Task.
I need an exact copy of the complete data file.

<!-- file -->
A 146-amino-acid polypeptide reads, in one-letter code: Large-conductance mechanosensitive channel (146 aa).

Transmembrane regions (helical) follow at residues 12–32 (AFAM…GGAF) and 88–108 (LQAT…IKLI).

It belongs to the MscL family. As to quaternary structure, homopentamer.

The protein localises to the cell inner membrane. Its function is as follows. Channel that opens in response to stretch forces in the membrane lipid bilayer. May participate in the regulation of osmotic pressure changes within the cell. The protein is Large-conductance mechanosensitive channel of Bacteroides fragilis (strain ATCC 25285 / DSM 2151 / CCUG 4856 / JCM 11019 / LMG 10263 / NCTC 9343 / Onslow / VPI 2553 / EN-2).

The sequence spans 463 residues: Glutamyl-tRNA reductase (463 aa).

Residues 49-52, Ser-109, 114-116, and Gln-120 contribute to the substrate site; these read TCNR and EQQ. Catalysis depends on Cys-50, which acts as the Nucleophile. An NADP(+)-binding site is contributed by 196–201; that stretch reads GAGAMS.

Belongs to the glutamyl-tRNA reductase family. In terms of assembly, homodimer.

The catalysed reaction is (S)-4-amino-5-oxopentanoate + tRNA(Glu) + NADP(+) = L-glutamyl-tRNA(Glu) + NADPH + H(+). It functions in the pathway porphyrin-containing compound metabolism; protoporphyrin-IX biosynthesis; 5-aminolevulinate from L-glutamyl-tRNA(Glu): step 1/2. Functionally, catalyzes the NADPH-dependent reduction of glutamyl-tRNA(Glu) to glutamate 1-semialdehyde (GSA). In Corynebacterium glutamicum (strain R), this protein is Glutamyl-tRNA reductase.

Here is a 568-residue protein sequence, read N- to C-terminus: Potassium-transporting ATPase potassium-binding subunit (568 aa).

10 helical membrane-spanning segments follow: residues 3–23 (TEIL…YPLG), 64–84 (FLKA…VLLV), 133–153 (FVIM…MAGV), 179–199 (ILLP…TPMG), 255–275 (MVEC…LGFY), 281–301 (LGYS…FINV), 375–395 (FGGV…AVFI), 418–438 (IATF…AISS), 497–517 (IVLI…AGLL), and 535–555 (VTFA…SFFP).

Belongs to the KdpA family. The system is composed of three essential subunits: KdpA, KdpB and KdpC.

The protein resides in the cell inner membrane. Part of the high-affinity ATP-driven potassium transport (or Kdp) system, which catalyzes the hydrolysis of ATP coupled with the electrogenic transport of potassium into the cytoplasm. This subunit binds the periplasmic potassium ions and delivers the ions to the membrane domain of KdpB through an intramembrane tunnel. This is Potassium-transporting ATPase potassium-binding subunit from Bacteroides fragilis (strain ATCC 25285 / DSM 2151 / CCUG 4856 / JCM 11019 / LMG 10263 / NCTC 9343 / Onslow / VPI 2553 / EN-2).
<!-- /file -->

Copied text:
A 146-amino-acid polypeptide reads, in one-letter code: Large-conductance mechanosensitive channel (146 aa).

Transmembrane regions (helical) follow at residues 12–32 (AFAM…GGAF) and 88–108 (LQAT…IKLI).

It belongs to the MscL family. As to quaternary structure, homopentamer.

The protein localises to the cell inner membrane. Its function is as follows. Channel that opens in response to stretch forces in the membrane lipid bilayer. May participate in the regulation of osmotic pressure changes within the cell. The protein is Large-conductance mechanosensitive channel of Bacteroides fragilis (strain ATCC 25285 / DSM 2151 / CCUG 4856 / JCM 11019 / LMG 10263 / NCTC 9343 / Onslow / VPI 2553 / EN-2).

The sequence spans 463 residues: Glutamyl-tRNA reductase (463 aa).

Residues 49-52, Ser-109, 114-116, and Gln-120 contribute to the substrate site; these read TCNR and EQQ. Catalysis depends on Cys-50, which acts as the Nucleophile. An NADP(+)-binding site is contributed by 196–201; that stretch reads GAGAMS.

Belongs to the glutamyl-tRNA reductase family. In terms of assembly, homodimer.

The catalysed reaction is (S)-4-amino-5-oxopentanoate + tRNA(Glu) + NADP(+) = L-glutamyl-tRNA(Glu) + NADPH + H(+). It functions in the pathway porphyrin-containing compound metabolism; protoporphyrin-IX biosynthesis; 5-aminolevulinate from L-glutamyl-tRNA(Glu): step 1/2. Functionally, catalyzes the NADPH-dependent reduction of glutamyl-tRNA(Glu) to glutamate 1-semialdehyde (GSA). In Corynebacterium glutamicum (strain R), this protein is Glutamyl-tRNA reductase.

Here is a 568-residue protein sequence, read N- to C-terminus: Potassium-transporting ATPase potassium-binding subunit (568 aa).

10 helical membrane-spanning segments follow: residues 3–23 (TEIL…YPLG), 64–84 (FLKA…VLLV), 133–153 (FVIM…MAGV), 179–199 (ILLP…TPMG), 255–275 (MVEC…LGFY), 281–301 (LGYS…FINV), 375–395 (FGGV…AVFI), 418–438 (IATF…AISS), 497–517 (IVLI…AGLL), and 535–555 (VTFA…SFFP).

Belongs to the KdpA family. The system is composed of three essential subunits: KdpA, KdpB and KdpC.

The protein resides in the cell inner membrane. Part of the high-affinity ATP-driven potassium transport (or Kdp) system, which catalyzes the hydrolysis of ATP coupled with the electrogenic transport of potassium into the cytoplasm. This subunit binds the periplasmic potassium ions and delivers the ions to the membrane domain of KdpB through an intramembrane tunnel. This is Potassium-transporting ATPase potassium-binding subunit from Bacteroides fragilis (strain ATCC 25285 / DSM 2151 / CCUG 4856 / JCM 11019 / LMG 10263 / NCTC 9343 / Onslow / VPI 2553 / EN-2).